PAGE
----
Keeping Ankole Culture alive at epitome of Modernity.
Keeping Ankole culture alive at the epitome of modernity.
Ankole kingdom existed as a sovereign entity until October 25, 1901 when it was incorporated into the British Protectorate of Uganda by signing of the Ankole agreement. The kingdom located in south western Uganda like any other Kingdoms was also abolished in 1967 by President Milton Obote.
But unlike the rest of the Kingdoms which were later restored Ankole Kingdom has never.
The Kingdom has had 23 recognized kings from the time of Ruhinda to Gasyonga II. His son the Late John Patrick Barigye died in 2011 when he had never been officially recognized as the King of Ankole. Attempts to have him installed on November 20, 1993 in Nkokonjeru, Mbarara town collapsed after government nullified his coronation.
He was succeeded by his son Charles Aryeija Rwebishengye and like his father has never been installed as a king of Ankole because the Kingdom has never been restored.
Government has since been advancing that failure to restore the kingdom was based on a notion it’s not supported by majority people of Ankole. Even after the Late Barigye was ‘illegally’ installed President Museveni threated to arrest him if he dared traverse Ankole region as Omugabe (king)
Since 1993 the pro and anti-restoration of Obugabe groups have had disagreements on whether the 600-year-old traditional institution should be revived or not.
The former Kingdom has since been divided into several local governments that include Mbarara, Bushenyi, Kiruhura, Isingiro, Sheema, Mitooma, Rubirizi, Ntungamo, Rwampara and Ibanda.
The Ankole community is divided into two stratified castes; the Bahima (known for pastoralism) and the Bairu (known for agriculture) who live together in the land of Ankole.
In Ankole, cattle were the most treasured possession in their lives; providing milk, ghee, beef and hides, cows were the state of the value and a medium of exchange. Cows were the mode of payment of bride price and some special cows were used in religious rituals. Long horned Ankole cows were adapted to the climate of the region and resistant to most diseases.
The rich Ankole culture that included Ankole folklore, rites of passage, relationships ,living conditions, clothing, food, education, language, religion and family life played a significant role to survival and well -being of its people. But most of the cultural practices are no more, this coupled with the absence of a cultural institution, modernity seems to have taken the steering on defining the social, economic well-being of the people of Ankole.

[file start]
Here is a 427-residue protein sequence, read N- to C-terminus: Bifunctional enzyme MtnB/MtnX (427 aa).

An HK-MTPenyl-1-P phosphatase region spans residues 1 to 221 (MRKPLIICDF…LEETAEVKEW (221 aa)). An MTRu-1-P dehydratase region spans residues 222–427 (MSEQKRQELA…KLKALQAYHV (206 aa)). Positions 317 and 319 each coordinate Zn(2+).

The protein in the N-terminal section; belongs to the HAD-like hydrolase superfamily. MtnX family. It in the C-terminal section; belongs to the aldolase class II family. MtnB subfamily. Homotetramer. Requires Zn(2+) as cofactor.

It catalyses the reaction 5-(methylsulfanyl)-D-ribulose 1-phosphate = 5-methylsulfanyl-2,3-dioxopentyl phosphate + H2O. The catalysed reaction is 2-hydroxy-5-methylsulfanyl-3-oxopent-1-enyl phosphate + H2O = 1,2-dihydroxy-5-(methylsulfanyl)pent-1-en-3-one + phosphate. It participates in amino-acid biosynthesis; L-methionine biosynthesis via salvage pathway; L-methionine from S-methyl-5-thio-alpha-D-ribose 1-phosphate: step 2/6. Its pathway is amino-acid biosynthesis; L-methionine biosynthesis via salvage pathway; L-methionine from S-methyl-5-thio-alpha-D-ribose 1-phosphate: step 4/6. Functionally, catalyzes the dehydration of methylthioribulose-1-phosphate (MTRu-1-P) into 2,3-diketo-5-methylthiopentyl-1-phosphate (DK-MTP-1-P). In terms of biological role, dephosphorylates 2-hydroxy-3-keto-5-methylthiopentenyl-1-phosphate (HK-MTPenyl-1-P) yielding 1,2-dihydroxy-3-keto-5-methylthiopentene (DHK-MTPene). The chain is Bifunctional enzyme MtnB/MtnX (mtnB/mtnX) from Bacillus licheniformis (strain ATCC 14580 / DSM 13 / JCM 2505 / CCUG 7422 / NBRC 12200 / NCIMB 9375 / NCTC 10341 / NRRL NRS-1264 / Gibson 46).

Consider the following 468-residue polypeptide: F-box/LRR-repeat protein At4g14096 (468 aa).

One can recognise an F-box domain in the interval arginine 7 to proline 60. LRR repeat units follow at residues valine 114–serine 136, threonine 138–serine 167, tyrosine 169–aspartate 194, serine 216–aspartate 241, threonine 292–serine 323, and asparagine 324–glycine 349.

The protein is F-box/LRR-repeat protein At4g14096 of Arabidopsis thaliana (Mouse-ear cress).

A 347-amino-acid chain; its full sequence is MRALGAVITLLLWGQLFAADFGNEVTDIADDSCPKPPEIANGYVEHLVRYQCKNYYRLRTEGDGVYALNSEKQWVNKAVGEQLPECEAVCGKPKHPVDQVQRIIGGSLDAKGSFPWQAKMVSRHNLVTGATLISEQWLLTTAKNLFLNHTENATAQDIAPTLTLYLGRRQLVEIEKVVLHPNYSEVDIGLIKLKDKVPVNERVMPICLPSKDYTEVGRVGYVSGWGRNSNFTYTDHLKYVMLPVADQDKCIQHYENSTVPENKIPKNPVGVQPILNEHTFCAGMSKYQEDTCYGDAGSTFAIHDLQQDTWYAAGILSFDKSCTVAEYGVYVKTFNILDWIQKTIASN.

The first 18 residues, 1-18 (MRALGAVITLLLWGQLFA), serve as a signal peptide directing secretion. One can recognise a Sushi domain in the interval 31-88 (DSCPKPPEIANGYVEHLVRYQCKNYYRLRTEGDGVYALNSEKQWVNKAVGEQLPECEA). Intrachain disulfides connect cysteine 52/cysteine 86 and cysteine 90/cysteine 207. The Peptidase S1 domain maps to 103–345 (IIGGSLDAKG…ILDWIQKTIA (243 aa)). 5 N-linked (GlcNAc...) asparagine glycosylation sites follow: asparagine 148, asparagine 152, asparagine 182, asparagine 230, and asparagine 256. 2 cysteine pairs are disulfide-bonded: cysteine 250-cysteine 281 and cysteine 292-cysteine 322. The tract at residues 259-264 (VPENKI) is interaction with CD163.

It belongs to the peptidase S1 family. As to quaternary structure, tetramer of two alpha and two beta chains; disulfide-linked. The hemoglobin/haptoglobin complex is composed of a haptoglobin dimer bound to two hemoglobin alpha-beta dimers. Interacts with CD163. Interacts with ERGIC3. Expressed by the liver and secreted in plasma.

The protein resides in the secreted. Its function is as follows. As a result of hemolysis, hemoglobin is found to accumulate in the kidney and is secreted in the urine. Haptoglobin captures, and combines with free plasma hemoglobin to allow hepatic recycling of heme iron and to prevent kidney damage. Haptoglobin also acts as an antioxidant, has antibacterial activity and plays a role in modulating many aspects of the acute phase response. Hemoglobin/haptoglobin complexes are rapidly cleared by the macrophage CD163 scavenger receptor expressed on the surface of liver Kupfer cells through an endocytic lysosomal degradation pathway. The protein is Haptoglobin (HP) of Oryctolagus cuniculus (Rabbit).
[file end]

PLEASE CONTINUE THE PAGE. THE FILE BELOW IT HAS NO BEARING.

For survival of Ankole kingdom culture and values, young people were targeted. Legends and tales used to teach proper moral behaviour to the young. Riddles, storytelling, proverbs were all intended to create a moral sound society but all these have now been neglected and substituted with TVs and Smart phones in the name of modernity.
Ankole kingdom monarchists urge that failure to restore the Kingdom has led to declining moral values, undermining of the family unit which used to be foundation of the society as modernity seems to define the events in the former Ankole kingdom.
In trying to keep culture alive stakeholders urge that cannot roll back modernity and thus their efforts is now to blend in the Ankole culture traditions in modernity.
Some private players have tried to keep the Ankole culture alive for example Igongo Culture and Country Hotel in Biharwe on Mbarara –Masaka road the management has documented the history of Banyankole for easy reference. The place tries to keep the Ankole culture alive through a collection of books on Ankole literature, artifacts, hosts performances, dancing, storytelling, replication of architectural constructions, and traditions like marriages, cooking, and food preservation.
At Excel Hort Consult Agro-tourism center in Mbarara city there are a host of initiatives that are intended to transform communities in both modernity and cultural context. These include an agro-tourism museum, and activities like campfire, agri-stars day, blacksmith and skills and talent development.
At this agro-tourism center visitors how in the past our grandfathers used traditional means to harness nature and survive like issues of food security, environmental conservation and agriculture among others
The agri-stars day that happens at the end of the month where young children come to enjoy fun but also learn farming using both traditional and modern ways.
There is also Ankole Cow Conservation Association (ACCA) was established in 2009 to breed and conserve the cultural herd.
The Association also has a cultural center –Enyemebwa Cultural and Educational center in Lake Mburo National Park aimed at promoting cultural based tourism showcasing the rich cultural values, practices, knowledge and attitudes towards wildlife management. Visitors at this center can also participate in Ankole cow milking, looking after calves, games like wrestling, throwing javelin and playing Omweso.
East African Revival Museum: The East Africa Revival Museum located at Ankole diocese headquarters in Ruharo, Mbarara city has a lot of ethnographic collections, library, and artifacts that has natural history addressing information, religion and cultural gaps.Visting this museum besides spiritual nourishment, and you can get acquainted with the history of Ankole kingdom.